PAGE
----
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Tax Credit Certificates

Tax Credit Certificates

2021 Tax Credit Cap & the 2022 "Wait List"

The Division of Conservation has reserved the full $45 million in tax credits for conservation easements donated in 2021. This is the result of the enhanced incentive provided by new legislation in 2021 and a rise in the number of applications for the tax credit. Although the annual cap for 2021 has been completely reserved, $15 million of the annual cap for 2022 is available for conservation easements donated in 2021 pursuant to C.R.S. 39-22-522(2.5). This so-called "wait list" provides for tax credits to be issued from the next year's cap, for use beginning in the next year. In this way, eligible taxpayers may continue to apply for the tax credit after the annual cap has been reached. The process for issuing tax credits will not change. Applications will continue to be processed in the order received. Tax credit certificates will continue to be issued, regardless of the cap year, without additional delay. A column denoting the amount of "wait list" credits that have been reserved has been added to the tax credit cap table on the Division's homepage.

A conservation easement is a voluntary legal agreement to restrict use of a property. Typically, development is limited or prohibited in order to forever protect and preserve conservation values, such as natural habitat, open space scenic views and agriculture, and outdoor recreation and education. The conservation easement is recorded in the public record and is enforced by the holder of the conservation easement. A conservation easement that is donated may qualify as a charitable contribution eligible for Colorado's state income tax credit.

A tax credit certificate is a document issued by the Division of Conservation that allows a landowner who donated a conservation easement to claim a tax credit on their state income tax. The tax credit is not a tax deduction, but rather a dollar-for-dollar reduction of state income tax liability. Moreover, the tax credit certificate is transferable and can be sold. For conservation easements donated in 2021, tax credit certificates are issued for 90% of the donated value up to a maximum of $5 million per donation. For conservation easements donated in 2015-2020, tax credit certificates are issued for 75% of the first $100,000 of donated value and 50% of any remaining donated value up to a maximum of $5 million per donation. Credits in excess of $1.5 million are issued in increments of up to $1.5 million per year in future years.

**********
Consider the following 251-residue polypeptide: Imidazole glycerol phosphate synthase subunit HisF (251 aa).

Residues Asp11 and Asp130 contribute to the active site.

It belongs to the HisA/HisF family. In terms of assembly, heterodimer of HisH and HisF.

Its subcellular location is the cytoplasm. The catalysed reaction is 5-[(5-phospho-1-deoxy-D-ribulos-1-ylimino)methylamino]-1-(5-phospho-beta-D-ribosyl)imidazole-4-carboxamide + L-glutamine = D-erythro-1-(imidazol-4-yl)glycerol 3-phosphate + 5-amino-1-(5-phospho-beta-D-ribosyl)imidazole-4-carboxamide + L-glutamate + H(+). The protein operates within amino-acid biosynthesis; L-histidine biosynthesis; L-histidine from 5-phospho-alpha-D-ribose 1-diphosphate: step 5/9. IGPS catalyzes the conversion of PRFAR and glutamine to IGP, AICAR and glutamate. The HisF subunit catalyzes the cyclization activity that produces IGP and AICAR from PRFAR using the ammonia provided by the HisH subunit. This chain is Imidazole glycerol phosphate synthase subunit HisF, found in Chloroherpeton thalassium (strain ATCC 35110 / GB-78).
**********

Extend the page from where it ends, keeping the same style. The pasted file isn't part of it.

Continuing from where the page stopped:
The tax credit certificate application process ensures that conservation easement donations meet the requirements of a qualified conservation contribution under section 170(h) of the Internal Revenue Code and are supported by a qualified appraisal prepared by a qualified appraiser. Importantly, the qualifications of donations are assessed before a tax credit certificate is issued. As a result, the risk of the tax credit ever being disputed is greatly minimized, however the issuance of a tax credit certificate by the Division does not restrict the authority of the Department of Revenue to reject a tax credit claim based upon tax compliance matters. 

The authority to approve or deny tax credit certificate applications is vested with the Conservation Easement Oversight Commission and the Director of the Division of Conservation. Examinations must be completed in 120 days. Please see the fees page for the current tax credit certificate application fee.

Disclosure of Perpetuity

To be eligible for the Colorado state income tax credit, conservation easements must be donated in perpetuity. To demonstrate that this is understood, and pursuant to section 38-30.5-103(6) C.R.S., landowners that grant a conservation easement on and after January 1, 2020 must execute a disclosure form that acknowledges that the conservation easement is being granted in perpetuity. The form must be signed prior to creating the conservation easement and the signed form must be submitted as part of the tax credit certificate application.

Disclosure of Perpetuity

Tax Credit Transfer Tracking

Transfers of conservation easement tax credits issued for use on or after January 1, 2021 must be reported to the Division of Conservation. Pursuant to section 39-22-522(3.5)(b)(II) C.R.S., the transfer agreement between the transferor (seller) and transferee (buyer) must be filed with the Division within 30 days after the date of the transfer. The Division must track transfers of tax credits and certify ownership of tax credits, and, upon approval, issue a new certificate to the transferee and, if any amount is retained, to the transferor, to be claimed with the Department of Revenue.  

General Overview of the Requirements of the Tracking Process 

Report a Tax Credit Transfer